I hope that by sharing this advice others can avoid learning the hard way what took me year after year, refinement after refinement to learn the hard way. That said though, I do firmly believe that some of life’s greatest lessons are best served (and learned) the hard way. And sometimes for some it’s how the “mighty” must fall. I, personally, would rather be perceived as authentic than "mighty" any day. Authenticity is the stuff that legends are made of, while "might" can be very temporary, depending on the circumstances. In the article, Tasdemir notes that it WILL take work and self-monitoring. This I know to be fact, given my own experiences on the journey over the years. It will also require making some tough decisions on what/whom you’re willing to put up with and/or sacrifice/let go of in your life when the authenticity test has not been met. I encourage you to drop the dead weight if something/someone is weighing on you/weighing you down, whether in the personal or professional space.
Do NOT make the critical error of sitting idle while you wish to operate differently and know you should be. Do NOT let people push you aside, pass you over, or take advantage of you. Do NOT give up on your dreams. Do NOT underestimate/undersell your own strengths/bench strengths. Don’t do it!! Do NOT be afraid of taking risks or doing what’s right and best for you and your family EVER! DO believe in yourself and your capabilities. Do LOVE yourself above all (but faith) because that part of the article is very true too. DO use self-preservation when needed, as long as it’s not at the expense/to the detriment of others. Self-preservation can be very necessary and productive in work and play. I know this probably more than most things in life (likely more than many people as well because of some of my life's experiences). Just make sure you aren’t sacrificing too much of yourself in the self-preservation process. Don’t stay too long in self-preservation, because the longer you do, the possibility is high that you need to make a change of some sort (and the stakes can be high as well).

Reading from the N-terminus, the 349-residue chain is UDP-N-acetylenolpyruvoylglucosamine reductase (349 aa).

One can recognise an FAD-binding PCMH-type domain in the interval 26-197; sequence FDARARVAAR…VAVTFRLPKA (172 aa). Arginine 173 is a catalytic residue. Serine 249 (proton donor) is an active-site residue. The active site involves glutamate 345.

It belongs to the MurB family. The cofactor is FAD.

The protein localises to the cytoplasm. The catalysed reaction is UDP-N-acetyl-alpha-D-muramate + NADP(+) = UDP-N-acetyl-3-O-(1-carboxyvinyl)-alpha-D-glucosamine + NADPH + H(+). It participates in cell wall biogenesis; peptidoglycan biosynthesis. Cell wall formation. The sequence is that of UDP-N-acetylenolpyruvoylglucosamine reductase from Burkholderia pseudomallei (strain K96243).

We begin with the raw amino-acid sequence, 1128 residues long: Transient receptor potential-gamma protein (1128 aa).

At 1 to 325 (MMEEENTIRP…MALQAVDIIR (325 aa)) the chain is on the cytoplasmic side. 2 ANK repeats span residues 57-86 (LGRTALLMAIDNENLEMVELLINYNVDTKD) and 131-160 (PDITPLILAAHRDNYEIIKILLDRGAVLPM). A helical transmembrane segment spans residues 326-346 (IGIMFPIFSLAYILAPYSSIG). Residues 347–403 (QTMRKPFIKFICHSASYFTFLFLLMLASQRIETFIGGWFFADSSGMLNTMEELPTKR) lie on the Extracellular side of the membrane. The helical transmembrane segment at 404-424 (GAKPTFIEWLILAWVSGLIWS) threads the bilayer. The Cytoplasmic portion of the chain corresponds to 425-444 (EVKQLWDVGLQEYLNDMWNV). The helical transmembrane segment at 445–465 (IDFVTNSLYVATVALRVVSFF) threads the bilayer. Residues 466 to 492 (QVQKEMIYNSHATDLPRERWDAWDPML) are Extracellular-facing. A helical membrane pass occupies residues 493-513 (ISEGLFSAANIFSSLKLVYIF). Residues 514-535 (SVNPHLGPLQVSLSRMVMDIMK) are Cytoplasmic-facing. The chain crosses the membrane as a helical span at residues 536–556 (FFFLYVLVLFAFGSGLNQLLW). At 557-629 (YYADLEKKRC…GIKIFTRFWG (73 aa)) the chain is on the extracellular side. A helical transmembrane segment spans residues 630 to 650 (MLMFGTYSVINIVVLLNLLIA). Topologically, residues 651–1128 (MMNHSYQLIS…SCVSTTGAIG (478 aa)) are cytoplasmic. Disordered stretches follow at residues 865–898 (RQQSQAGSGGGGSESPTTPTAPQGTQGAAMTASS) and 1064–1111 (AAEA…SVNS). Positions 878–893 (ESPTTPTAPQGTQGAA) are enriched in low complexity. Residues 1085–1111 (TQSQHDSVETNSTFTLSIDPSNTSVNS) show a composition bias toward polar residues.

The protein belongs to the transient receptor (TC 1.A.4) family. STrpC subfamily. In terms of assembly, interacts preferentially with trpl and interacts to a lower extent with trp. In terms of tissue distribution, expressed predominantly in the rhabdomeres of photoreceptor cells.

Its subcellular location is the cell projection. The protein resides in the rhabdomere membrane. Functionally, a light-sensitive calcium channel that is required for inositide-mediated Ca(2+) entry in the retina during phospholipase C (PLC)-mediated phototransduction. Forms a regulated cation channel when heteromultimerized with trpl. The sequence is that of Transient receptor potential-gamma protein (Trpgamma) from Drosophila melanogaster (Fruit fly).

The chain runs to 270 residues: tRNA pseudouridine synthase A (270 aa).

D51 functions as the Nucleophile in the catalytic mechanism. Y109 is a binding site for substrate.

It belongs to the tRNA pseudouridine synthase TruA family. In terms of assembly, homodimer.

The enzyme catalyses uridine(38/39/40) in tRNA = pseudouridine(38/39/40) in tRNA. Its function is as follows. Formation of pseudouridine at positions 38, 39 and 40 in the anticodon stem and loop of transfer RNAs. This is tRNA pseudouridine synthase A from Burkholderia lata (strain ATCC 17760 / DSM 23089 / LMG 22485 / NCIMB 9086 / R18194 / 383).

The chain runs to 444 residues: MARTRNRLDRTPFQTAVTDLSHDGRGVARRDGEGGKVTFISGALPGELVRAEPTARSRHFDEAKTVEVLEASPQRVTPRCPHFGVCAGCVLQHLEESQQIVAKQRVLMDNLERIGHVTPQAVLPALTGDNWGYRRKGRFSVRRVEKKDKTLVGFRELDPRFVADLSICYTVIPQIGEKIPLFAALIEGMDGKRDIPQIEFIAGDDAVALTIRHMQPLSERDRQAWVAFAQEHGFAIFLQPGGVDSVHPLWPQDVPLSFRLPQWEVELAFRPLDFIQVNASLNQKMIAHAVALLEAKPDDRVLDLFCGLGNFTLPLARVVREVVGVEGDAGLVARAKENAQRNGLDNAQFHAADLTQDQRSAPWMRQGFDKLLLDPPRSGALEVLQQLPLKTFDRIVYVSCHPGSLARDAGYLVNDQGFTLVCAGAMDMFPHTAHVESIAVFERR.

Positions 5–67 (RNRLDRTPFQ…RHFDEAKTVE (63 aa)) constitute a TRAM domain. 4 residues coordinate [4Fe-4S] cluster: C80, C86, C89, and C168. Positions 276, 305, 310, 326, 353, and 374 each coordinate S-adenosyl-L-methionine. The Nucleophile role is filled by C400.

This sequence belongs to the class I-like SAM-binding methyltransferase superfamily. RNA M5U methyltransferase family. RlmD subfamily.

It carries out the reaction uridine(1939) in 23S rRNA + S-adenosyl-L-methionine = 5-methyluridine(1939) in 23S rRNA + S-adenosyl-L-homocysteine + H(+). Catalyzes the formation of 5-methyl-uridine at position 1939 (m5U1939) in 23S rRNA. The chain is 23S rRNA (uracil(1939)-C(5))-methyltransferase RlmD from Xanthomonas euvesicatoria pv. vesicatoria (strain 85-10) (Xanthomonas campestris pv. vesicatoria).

Here is a link to the article I’ve referenced. I hope you enjoy the read as much as I did. I’m also grateful to have made a personal connection with the author after reading it, and having that discussion inspired me to get this blog post up within a couple of days after. My initial intent was to post it the same evening, but I got lost in something else at the time. Writers' minds also move at the speed of light and on various tangents, you'll find.
About the Author
Anyone who knows me well enough knows that I have a zeal for life, a love of family and friends, nature, and a love of laughter. I frequently laugh myself into tears and it makes me laugh even harder. My best friends love this about me. I love music, travel, new experiences, the Arts, and taking photos to capture and share precious and unique moments. I'm an admitted-Selfie Queen thanks to one of my girlfriends (you know who you are). I love exercise, trying new restaurants and recipes, and I love to dance! I embrace my world fully and everything around me, and hold it all near and dear, as if it's the last time I'll see or experience any of it.